One of the hallmarks of the protests has been the perceived excellence with which the youth have organised and the agility of the collective response to meet the operational, logistical, and strategic challenges of sustaining a nationwide protest. Within a few short days, the protesters have organised security, media, welfare, legal aid, emergency medical services, and refreshments for the protesters on the streets, while also ensuring a steady supply of mobile data, commonly known as “recharge card credit” to sustain the online protests.

Crowdfunding

Individuals and organisations across the country and in the diaspora have funded the uprising, sending in donations to help provide for the protests. But it has not only been money; many service providers, restaurants, bakeries, confectioners and bottling companies, to name a few, have turned up at the protests with free merchandise, food, and drinks for the protesters, each one of them seeing it as their civic duty to do something to reclaim the nation. In a country where billions of Naira are allocated for projects that are never completed, there has been a meticulous accounting for every dollar spent during the protest.

Technology and Connectivity

The use of technology is widely touted as a major ingredient in the success of the protests. Social media networking has been used to drive online protests. Slogans tweeted by protesters at home encourage the street protesters, and messages sent via instant messaging provide vital information and security updates from one protest site to others. GPS-based location tracking is being used to trace protesters who have been arrested, aerial drone photography is being used to capture unprecedented images of the crowd, and cryptocurrency is emerging as the major stream of the crowdfunding effort.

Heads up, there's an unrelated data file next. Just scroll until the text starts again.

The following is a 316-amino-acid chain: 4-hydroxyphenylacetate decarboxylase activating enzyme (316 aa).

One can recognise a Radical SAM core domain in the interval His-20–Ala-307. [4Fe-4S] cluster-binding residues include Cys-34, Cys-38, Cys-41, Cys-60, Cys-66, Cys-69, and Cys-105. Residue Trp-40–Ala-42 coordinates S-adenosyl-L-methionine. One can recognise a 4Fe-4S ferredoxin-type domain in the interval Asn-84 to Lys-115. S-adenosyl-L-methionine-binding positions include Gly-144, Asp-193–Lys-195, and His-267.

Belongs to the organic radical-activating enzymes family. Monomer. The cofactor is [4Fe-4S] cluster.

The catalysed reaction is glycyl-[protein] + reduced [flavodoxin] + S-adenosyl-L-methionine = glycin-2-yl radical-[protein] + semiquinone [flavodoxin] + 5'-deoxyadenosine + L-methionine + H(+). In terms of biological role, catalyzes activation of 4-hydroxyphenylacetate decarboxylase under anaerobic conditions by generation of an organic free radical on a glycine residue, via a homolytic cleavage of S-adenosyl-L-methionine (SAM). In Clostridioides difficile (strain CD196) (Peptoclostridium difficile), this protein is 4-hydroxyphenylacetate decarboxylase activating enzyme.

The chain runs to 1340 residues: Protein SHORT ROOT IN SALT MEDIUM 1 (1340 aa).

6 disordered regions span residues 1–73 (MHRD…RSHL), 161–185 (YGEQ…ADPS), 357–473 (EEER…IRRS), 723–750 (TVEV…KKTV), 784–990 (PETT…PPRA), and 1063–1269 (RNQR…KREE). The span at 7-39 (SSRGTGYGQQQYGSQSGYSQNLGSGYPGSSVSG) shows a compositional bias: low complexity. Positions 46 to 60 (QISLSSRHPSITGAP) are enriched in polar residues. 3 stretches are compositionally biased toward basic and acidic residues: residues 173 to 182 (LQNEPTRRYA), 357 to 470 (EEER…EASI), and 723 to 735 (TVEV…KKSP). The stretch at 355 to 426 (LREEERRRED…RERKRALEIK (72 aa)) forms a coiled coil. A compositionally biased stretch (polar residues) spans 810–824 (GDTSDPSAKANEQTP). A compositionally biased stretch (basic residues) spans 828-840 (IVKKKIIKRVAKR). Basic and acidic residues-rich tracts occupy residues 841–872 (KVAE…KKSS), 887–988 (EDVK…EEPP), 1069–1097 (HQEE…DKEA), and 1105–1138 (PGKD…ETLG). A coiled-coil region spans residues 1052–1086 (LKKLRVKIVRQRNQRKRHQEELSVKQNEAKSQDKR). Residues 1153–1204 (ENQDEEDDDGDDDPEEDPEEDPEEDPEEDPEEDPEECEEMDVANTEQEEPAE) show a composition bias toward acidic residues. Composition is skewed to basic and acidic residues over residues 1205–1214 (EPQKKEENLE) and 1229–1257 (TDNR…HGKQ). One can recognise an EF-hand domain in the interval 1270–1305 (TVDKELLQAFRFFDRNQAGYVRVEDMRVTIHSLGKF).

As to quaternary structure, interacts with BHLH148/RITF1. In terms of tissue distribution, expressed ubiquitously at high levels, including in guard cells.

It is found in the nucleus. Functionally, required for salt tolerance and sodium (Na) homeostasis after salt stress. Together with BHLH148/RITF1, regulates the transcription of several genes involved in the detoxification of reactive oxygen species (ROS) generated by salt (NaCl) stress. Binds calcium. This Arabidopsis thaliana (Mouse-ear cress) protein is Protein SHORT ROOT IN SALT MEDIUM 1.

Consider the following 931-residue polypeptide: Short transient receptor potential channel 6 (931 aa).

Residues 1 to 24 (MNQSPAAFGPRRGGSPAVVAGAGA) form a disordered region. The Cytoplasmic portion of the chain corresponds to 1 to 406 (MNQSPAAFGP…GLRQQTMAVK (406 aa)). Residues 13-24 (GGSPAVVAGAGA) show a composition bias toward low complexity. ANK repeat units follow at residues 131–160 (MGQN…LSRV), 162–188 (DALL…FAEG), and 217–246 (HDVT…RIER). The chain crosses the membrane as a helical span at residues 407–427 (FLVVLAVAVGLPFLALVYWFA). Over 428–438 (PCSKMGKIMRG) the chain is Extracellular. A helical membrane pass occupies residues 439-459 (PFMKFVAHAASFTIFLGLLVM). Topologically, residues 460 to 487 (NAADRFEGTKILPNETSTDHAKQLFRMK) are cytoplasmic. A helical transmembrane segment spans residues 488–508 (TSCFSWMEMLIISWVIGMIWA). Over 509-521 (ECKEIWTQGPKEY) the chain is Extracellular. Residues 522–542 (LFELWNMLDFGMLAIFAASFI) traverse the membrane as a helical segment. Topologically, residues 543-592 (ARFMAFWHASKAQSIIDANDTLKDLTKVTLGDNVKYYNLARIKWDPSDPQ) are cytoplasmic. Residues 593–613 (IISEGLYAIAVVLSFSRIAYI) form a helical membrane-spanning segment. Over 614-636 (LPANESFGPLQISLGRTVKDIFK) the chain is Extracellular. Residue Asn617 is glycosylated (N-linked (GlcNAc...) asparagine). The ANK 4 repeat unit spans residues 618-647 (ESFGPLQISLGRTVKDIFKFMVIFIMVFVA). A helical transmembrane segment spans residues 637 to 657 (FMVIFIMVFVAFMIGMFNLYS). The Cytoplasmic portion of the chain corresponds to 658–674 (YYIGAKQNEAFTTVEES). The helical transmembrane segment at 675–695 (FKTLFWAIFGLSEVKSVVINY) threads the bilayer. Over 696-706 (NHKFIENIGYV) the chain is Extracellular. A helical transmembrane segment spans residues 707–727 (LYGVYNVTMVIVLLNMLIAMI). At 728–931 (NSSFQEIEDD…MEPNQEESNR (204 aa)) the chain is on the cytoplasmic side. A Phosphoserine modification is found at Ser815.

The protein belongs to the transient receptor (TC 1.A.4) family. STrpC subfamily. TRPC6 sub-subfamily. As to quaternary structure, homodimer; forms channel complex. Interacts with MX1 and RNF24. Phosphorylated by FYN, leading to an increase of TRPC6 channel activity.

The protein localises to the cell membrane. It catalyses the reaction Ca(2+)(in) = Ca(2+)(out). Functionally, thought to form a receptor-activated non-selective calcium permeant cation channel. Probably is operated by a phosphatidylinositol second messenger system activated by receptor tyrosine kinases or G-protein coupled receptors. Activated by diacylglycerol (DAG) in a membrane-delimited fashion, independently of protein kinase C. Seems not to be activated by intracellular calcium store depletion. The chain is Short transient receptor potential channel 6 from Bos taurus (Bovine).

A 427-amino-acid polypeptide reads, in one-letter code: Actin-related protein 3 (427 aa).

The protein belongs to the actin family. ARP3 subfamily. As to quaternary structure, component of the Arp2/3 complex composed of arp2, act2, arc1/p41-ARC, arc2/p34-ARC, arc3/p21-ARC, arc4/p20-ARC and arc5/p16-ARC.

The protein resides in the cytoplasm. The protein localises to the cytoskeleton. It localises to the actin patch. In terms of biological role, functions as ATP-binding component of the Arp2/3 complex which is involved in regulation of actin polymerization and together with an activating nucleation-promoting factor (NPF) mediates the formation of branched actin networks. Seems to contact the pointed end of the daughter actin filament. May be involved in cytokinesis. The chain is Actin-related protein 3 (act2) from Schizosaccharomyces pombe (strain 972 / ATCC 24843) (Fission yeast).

Community

Protesters, both online and on the street, fundraisers, organisers, lawyers, doctors, civil rights activists, journalists, photographers, and so on are all working in unity of purpose. The movement has created a unique sense of camaraderie, the kind only formed between people who share a common trauma. It is said that this generation of youth have grown up never knowing the “good days” fondly spoken of by the older generations, and that they are determined to bring change to the nation, one demand at a time.

Women

What do the English Suffragettes of the late 19th century, the Aba Women’s riot of 1929, and the October 2020 protests have in common? Women! Some of the most powerful voices online and on the streets, and some of the most prolific organisers behind the scenes, have been women. Buoyed by a burgeoning African flavour of the feminist ideology, the female input in the success of the protests cannot be overemphasised.

Source: Bellanaija

Motherhood NG Initiative is a women-led non-governmental organization with the mission to improve maternal, neonatal and child health in underserved communities in Nigeria.